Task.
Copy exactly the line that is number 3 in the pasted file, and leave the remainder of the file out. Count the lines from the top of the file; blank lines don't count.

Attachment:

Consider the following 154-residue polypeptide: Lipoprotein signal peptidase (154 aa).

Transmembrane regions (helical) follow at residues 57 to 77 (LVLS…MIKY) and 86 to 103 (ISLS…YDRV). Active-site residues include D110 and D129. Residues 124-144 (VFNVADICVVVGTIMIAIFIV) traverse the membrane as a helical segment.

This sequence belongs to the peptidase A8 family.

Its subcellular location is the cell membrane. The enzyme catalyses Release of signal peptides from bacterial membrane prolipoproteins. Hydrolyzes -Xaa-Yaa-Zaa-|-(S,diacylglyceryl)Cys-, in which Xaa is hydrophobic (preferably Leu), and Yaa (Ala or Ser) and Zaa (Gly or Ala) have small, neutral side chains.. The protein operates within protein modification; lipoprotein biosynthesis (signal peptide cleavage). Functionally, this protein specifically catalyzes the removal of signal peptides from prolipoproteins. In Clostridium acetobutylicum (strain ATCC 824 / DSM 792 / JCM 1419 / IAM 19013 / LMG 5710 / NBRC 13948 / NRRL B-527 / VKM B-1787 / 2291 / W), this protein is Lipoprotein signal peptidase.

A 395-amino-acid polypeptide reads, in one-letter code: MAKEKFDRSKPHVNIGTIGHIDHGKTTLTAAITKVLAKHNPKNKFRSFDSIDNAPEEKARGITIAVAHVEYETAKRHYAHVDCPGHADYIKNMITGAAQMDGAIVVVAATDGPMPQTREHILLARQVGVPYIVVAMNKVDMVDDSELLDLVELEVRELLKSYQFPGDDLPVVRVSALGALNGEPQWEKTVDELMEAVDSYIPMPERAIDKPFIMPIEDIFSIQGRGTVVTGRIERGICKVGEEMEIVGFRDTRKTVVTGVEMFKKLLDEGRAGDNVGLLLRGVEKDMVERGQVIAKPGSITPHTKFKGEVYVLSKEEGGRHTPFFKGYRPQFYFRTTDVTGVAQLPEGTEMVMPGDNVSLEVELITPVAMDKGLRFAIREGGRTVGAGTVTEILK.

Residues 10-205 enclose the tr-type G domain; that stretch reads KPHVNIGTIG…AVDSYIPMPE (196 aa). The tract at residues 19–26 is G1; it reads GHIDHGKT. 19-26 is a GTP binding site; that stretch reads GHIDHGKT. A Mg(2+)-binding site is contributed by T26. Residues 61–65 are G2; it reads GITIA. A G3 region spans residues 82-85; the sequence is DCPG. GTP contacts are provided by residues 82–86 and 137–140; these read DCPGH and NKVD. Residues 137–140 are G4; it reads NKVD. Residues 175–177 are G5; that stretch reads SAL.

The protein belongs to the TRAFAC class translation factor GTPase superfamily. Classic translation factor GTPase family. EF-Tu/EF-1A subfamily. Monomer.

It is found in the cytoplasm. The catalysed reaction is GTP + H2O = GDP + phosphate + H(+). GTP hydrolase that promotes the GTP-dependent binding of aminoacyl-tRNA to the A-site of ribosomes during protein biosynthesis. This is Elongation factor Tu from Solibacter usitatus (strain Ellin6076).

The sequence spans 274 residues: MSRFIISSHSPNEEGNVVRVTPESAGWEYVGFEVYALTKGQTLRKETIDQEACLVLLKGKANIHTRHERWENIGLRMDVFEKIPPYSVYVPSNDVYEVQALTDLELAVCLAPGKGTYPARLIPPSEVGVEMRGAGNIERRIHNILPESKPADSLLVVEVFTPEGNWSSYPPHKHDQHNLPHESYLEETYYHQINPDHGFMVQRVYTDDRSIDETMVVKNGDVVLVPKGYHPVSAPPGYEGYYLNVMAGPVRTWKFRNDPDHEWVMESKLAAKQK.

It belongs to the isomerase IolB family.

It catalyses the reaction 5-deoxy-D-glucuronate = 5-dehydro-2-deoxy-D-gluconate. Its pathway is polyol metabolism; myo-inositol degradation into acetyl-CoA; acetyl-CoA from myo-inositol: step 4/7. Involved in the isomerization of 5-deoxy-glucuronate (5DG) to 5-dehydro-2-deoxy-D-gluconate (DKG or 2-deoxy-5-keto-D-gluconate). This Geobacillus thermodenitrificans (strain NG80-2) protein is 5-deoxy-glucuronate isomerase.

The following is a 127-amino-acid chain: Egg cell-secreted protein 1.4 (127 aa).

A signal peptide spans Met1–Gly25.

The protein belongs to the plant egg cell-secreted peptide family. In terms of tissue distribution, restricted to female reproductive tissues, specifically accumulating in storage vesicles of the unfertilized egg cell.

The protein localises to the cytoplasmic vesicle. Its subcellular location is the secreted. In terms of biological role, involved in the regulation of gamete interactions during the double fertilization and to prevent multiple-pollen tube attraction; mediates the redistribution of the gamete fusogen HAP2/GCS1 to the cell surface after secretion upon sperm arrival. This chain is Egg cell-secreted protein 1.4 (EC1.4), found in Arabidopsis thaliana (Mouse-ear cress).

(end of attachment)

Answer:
This sequence belongs to the peptidase A8 family.